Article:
9Then God appeared to Jacob again when he came from Paddan-aram, and He blessed him.
10God said to him,
        "Your name is Jacob;
        You shall no longer be called Jacob,
        But Israel shall be your name."
        Thus He called him Israel.
11God also said to him,
        "I am God Almighty;
        Be fruitful and multiply;
        A nation and a company of nations shall come from you,
        And kings shall come forth from you.
   12"The land which I gave to Abraham and Isaac,
        I will give it to you,
        And I will give the land to your descendants after you."

Genesis 35 The Sons of Israel Now there were twelve sons of Jacob--

23the sons of Leah: Reuben, Jacob's firstborn, then Simeon and Levi and Judah and Issachar and Zebulun;
24the sons of Rachel: Joseph and Benjamin;
25and the sons of Bilhah, Rachel's maid: Dan and Naphtali;
26and the sons of Zilpah, Leah's maid: Gad and Asher. These are the sons of Jacob who were born to him in Paddan-aram.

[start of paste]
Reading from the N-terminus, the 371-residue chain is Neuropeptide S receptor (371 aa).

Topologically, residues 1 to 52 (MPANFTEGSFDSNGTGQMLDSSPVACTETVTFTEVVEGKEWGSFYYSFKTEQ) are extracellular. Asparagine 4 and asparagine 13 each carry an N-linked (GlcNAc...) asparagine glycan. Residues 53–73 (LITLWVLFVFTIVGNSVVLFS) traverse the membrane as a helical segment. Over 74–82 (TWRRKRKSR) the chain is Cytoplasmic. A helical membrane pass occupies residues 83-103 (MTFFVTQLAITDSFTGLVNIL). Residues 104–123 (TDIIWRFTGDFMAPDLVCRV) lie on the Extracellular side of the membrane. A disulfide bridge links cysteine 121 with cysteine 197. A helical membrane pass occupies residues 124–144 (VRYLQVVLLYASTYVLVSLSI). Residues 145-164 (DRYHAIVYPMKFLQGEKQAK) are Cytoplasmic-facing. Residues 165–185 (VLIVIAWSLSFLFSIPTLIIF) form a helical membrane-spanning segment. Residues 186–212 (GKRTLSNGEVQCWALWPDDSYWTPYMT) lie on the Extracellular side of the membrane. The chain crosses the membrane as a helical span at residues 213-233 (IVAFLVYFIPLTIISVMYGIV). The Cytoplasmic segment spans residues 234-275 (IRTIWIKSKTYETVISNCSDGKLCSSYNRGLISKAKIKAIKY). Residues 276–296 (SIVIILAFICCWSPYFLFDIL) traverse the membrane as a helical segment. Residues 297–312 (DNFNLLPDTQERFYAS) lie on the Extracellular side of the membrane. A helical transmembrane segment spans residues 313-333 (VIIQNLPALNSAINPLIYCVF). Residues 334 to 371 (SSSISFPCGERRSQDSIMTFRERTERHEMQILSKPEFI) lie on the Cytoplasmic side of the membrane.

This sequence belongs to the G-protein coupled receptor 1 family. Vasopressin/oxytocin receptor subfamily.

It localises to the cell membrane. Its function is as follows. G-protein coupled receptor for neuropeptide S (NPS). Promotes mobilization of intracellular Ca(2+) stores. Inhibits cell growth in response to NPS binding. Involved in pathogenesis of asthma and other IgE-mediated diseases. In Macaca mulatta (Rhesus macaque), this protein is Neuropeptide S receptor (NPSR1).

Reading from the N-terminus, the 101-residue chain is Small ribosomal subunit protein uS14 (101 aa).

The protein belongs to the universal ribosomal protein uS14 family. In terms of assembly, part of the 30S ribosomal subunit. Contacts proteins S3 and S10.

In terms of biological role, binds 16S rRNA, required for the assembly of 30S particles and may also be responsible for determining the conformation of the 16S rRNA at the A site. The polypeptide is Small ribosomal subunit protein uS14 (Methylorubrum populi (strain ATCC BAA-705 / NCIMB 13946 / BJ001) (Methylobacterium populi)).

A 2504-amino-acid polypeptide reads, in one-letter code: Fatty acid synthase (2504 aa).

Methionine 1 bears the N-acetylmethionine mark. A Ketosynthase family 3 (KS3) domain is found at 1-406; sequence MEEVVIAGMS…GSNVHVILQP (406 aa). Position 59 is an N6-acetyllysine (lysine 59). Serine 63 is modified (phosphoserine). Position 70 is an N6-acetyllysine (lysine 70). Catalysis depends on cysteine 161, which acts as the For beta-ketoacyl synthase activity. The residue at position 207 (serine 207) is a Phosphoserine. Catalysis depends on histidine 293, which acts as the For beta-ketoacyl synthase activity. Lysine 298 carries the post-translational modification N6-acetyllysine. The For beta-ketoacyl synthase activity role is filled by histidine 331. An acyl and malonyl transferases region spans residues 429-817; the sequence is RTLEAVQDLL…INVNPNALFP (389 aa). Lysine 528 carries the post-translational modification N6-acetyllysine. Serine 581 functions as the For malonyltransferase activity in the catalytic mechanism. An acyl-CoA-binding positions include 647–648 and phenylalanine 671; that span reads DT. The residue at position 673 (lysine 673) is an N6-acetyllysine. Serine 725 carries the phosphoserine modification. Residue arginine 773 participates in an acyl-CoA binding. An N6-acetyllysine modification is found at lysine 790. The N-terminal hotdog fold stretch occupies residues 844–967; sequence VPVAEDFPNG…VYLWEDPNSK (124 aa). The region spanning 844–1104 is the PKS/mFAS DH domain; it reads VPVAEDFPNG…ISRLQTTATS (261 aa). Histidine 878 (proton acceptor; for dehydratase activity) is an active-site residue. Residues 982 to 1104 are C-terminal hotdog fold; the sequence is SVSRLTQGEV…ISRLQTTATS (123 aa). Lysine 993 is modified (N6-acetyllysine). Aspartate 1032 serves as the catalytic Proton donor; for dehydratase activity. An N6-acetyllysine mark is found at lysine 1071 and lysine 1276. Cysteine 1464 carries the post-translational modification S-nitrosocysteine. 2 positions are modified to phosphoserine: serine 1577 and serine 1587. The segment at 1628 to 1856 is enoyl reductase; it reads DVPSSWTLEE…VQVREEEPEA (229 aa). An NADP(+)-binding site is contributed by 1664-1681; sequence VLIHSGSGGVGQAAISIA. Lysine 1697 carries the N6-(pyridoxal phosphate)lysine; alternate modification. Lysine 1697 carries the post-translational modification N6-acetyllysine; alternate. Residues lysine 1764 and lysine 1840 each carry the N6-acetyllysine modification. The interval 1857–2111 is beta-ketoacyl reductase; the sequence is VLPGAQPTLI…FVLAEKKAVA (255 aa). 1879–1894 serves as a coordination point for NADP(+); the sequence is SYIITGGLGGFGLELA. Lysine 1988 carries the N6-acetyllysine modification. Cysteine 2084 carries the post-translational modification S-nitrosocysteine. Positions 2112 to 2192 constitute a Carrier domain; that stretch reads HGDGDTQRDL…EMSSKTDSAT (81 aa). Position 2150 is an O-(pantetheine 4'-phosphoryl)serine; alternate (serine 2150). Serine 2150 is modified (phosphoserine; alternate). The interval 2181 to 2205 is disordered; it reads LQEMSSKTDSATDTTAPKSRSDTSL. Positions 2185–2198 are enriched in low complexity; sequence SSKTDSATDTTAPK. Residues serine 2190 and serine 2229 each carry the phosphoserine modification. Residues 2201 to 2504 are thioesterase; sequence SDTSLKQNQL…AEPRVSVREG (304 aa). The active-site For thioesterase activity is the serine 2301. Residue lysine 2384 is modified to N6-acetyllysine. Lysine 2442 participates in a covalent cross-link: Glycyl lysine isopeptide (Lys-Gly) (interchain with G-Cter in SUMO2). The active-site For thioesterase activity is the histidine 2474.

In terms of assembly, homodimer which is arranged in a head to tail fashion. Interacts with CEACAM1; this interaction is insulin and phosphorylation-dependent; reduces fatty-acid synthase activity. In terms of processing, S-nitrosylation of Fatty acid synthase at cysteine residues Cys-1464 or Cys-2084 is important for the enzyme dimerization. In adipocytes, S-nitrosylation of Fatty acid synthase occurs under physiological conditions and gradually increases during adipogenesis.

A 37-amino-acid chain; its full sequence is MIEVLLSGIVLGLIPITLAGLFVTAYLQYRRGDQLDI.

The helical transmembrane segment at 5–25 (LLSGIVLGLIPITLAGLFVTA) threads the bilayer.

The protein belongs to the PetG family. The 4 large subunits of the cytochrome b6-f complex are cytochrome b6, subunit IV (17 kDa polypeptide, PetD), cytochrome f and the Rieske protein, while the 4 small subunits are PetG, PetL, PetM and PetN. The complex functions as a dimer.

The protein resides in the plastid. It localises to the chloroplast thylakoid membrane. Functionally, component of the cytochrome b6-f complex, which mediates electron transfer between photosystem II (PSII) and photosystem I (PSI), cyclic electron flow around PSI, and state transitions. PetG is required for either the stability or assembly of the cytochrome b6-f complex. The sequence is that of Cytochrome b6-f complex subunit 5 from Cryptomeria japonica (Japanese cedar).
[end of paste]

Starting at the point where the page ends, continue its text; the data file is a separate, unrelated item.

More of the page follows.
-------------------- Jacob nació con una mano agarrada del talón de su hermano mellizo Esaú; por tal razón le llamaron Jacob. (Gén. 25:26). En hebreo, Jacob tiene un sonido parecido a “talón”, y también está relacionado con el verbo “suplantar” o “hacer trampa”. . . Ésto se hace evidente en el capítulo 27 de Génesis cuando Jacob se roba la bendición que le pertenecía a su hermano, ayudado por el subterfugio de su madre! . . . Isaac ya era muy viejo, y estaba ciego, cuando manda a llamar a Esaú y le pide que le traiga un animal del campo y que lo prepare para que él pueda comer y bendecirle. Pero Rebeca estaba oyendo, y cuando Esaú salió, ella le relata a Jacob lo que había oído y lo insta para que le lleve unos carneritos y ella misma preparárselos a su esposo; y, de esa manera, hacer que Jacob, su preferido, suplante a su hermano mayor y se lleve la bendición de su padre antes de que él muera. De esa forma, Jacob, ayudado por su madre, logra robarse la bendición que, por derecho, le pertenecía a Esaú. (Gén. 27:1-40). Y entonces huye del enojo de su hermano y se dirige a Harán a casa de Labán, hermano de su madre Rebeca. (Gén. 27:41-45). . .Dios, ahora, le hace la misma promesa que le hizo a su padre y abuelo. (Gén. 28:10-15). . . En casa de labán, después de haberle trabajado por 14 años, toma por esposas a sus dos hijas. (Gén. 29:16-28). . . Cuando la familia de Jacob llegó a Egipto huyendo de la hambruna de su tierra eran 66, sin contar las esposas de sus hijos, los hijos de José eran dos, que nacieron en Egipto. Así que a Egipto llegaron 70 personas de la familia de Jacob. (Gén. 46:26-27). -------------------- aka Israel (Yisrael, eponym af Israel), aka Jacob ben ISAAC den semit alias Yaqub; poss. identificeret med Horus, qv, tilranede trone fra sin tvillingebror Esau; poss. aka Yaqaru (King) i Ugarit, aka Jakob YISRA'EL